Fri, Jan 11, 2019 - Page 1 News List

Canada accused of ‘white supremacy’

‘BIZARRE AND UNFORTUNATE’:A Chinese diplomat in an article seemed to admit that the detention of two Canadians was retaliation for a Huawei executive’s arrest

AP, TORONTO

Chinese Ambassador to Canada Lu Shaye (盧沙野) on Wednesday accused Canada of “white supremacy” in calling for the release of two Canadians detained in China last month, while describing the detentions as an “act of self-defense.”

The arrests were in apparent retaliation for the arrest of Huawei Technologies Co (華為) chief financial officer Meng Wanzhou (孟晚舟).

However, Lu in a charged opinion piece in the Ottawa-based Hill Times said that Western countries are employing a “double standard” in demanding the immediate release of the Canadians.

“The reason why some people are used to arrogantly adopting double standards is due to Western egotism and white supremacy,” Lu wrote. “What they have been doing is not showing respect for the rule of law, but mocking and trampling the rule of law.”

China on Dec. 10 detained former Canadian diplomat Michael Kovrig and entrepreneur Michael Spavor on allegations of “engaging in activities that endanger the national security” of China.

Lu seemed to admit that detaining the Canadians was in retaliation for the arrest of Meng, something China had previously denied.

“I have recently heard a word repeatedly pronounced by some Canadians: bullying. They said that by arresting two Canadian citizens as retaliation for Canada’s detention of Meng, China was bullying Canada. To those people, China’s self-defense is an offense to Canada,” Lu wrote.

“Elites” in Canada are dismissing Chinese law by demanding the release of the Canadians, he added.

“It seems that, to those people, the laws of Canada or other Western countries are laws and must be observed, while China’s laws are not and shouldn’t be respected,” Lu said.

Meng was arrested without breaching any Canadian law, suggesting that Canada should never detain someone for extradition, he added.

“It seems that, to some people, only Canadian citizens shall be treated in a humanitarian manner and their freedom deemed valuable, while Chinese people do not deserve that,” he wrote.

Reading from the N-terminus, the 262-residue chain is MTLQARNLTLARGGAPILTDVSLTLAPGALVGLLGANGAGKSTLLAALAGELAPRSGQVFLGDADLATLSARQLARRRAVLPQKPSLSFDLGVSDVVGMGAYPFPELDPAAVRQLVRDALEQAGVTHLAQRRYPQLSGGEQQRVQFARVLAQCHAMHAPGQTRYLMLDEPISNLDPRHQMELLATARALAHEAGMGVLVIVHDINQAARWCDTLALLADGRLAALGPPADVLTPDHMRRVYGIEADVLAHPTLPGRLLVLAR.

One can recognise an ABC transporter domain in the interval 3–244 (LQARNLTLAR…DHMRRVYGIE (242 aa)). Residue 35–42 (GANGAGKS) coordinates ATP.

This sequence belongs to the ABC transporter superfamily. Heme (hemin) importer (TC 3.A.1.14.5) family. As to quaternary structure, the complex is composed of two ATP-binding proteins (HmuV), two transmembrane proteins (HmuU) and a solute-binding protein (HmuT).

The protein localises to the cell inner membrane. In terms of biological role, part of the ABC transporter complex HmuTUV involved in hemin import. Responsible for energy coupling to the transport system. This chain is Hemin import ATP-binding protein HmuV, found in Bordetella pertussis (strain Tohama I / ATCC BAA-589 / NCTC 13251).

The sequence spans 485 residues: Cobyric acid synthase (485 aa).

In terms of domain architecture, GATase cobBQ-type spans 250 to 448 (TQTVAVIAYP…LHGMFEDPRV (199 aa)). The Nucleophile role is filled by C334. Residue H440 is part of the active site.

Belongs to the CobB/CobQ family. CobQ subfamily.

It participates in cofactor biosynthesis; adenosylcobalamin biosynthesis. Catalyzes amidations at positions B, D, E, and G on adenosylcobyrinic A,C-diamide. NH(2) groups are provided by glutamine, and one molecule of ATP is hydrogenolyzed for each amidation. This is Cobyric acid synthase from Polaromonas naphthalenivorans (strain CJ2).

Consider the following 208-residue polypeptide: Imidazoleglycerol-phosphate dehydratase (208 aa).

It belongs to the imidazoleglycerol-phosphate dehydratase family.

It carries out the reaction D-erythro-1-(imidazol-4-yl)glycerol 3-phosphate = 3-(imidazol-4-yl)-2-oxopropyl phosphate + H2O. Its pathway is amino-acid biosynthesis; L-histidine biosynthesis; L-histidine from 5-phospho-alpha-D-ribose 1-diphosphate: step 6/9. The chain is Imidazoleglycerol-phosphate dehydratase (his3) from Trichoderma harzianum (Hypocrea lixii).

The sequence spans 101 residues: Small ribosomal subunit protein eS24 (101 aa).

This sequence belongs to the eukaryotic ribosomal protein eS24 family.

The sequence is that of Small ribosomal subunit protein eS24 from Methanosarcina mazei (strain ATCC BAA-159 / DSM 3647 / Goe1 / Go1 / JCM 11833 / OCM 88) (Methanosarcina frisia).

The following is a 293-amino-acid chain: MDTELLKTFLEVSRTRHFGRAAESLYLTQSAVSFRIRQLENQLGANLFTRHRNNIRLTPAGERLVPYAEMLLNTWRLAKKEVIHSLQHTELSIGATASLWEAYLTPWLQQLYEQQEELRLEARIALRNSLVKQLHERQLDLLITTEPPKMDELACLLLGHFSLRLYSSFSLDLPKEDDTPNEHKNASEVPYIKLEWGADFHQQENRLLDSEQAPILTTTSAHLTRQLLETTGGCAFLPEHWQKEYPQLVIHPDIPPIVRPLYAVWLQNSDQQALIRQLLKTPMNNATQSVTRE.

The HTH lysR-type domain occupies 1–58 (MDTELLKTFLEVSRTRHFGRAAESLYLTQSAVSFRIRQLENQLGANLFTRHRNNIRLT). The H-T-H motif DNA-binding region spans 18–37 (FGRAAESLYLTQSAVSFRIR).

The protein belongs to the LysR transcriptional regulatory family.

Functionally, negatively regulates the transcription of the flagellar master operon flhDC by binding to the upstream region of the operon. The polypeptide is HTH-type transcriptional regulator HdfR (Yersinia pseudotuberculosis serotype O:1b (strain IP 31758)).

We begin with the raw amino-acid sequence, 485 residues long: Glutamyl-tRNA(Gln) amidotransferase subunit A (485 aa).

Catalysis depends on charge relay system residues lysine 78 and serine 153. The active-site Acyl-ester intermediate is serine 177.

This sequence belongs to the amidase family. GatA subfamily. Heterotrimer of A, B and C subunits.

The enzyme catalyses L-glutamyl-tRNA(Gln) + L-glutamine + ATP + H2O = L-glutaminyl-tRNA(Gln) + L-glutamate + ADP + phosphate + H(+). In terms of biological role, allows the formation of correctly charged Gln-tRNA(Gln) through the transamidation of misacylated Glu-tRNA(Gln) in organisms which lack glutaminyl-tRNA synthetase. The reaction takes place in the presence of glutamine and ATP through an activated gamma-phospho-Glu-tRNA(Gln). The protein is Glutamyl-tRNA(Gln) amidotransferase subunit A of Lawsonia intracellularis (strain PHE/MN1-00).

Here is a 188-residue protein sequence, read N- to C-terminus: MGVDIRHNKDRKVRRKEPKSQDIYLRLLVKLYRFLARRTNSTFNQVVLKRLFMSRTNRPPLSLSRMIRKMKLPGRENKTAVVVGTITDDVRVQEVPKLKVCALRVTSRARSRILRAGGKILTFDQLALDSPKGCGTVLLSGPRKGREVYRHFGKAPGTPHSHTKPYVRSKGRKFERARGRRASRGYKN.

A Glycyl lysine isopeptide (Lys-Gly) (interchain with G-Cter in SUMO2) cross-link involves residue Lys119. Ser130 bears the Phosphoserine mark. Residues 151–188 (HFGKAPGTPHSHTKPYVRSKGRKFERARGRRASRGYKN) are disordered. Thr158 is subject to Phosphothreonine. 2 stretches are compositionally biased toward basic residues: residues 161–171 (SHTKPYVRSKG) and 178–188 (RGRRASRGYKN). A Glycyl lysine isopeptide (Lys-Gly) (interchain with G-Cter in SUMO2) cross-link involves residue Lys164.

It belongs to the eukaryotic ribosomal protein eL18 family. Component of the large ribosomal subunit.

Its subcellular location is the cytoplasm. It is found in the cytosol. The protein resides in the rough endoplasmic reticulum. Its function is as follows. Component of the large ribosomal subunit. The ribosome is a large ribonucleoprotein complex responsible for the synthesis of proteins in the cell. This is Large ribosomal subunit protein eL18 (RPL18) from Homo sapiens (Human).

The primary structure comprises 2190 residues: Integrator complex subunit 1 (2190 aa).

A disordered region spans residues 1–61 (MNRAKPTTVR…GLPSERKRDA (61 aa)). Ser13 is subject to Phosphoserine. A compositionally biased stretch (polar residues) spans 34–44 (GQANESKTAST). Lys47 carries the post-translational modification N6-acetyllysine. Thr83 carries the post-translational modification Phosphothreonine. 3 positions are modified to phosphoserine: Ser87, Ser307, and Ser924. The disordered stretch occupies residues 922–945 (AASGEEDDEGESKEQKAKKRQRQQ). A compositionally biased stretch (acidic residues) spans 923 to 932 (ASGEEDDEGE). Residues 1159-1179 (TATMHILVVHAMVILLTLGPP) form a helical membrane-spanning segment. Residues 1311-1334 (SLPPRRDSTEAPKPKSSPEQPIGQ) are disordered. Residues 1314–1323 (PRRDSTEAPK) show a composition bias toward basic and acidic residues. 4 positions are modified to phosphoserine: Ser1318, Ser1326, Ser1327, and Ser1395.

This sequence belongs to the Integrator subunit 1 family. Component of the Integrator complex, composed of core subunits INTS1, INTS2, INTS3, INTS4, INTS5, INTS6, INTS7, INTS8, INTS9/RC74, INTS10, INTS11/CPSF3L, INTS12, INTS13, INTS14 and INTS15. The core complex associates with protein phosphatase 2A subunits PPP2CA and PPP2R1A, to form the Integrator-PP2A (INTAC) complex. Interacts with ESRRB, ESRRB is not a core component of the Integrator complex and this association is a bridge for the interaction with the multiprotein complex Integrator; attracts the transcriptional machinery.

Roland Paris, a former foreign policy adviser to Canadian Prime Minister Justin Trudeau, called Lu’s claims “hogwash.”

“I don’t know what the ambassador was trying to accomplish, but his article won’t help China’s cause. The reference to white supremacy was bizarre and unfortunate,” Paris said. “There is false equivalency in this article. Canada is a rule-of-law country. China is a rule-by-law country and the distinction is important.”

Canada is following the letter of the extradition law it has with the US, while the Canadians were grabbed in China under suspicious circumstances and China has held them without charge, Paris added.

Julian Ku, senior associate dean for academic affairs at Hofstra University’s School of Law, called Lu’s claims ridiculous and said he is playing the race card in an effort to win sympathy from Canadians and Americans of Chinese descent.

“He’s making it seem like the two legal proceedings are morally equivalent and they are not,” he said.

China has still not revealed any information about what Kovrig and Spavor are charged with, and have not given them a hearing, and thus Canada is not wrong with calling the arrests arbitrary, Ku added.

“I am struck by how brazen they are being by making this appeal,” Ku said. “He [Lu] says: ‘You are being racist by not respecting our law.’ That’s an easy card to play.”

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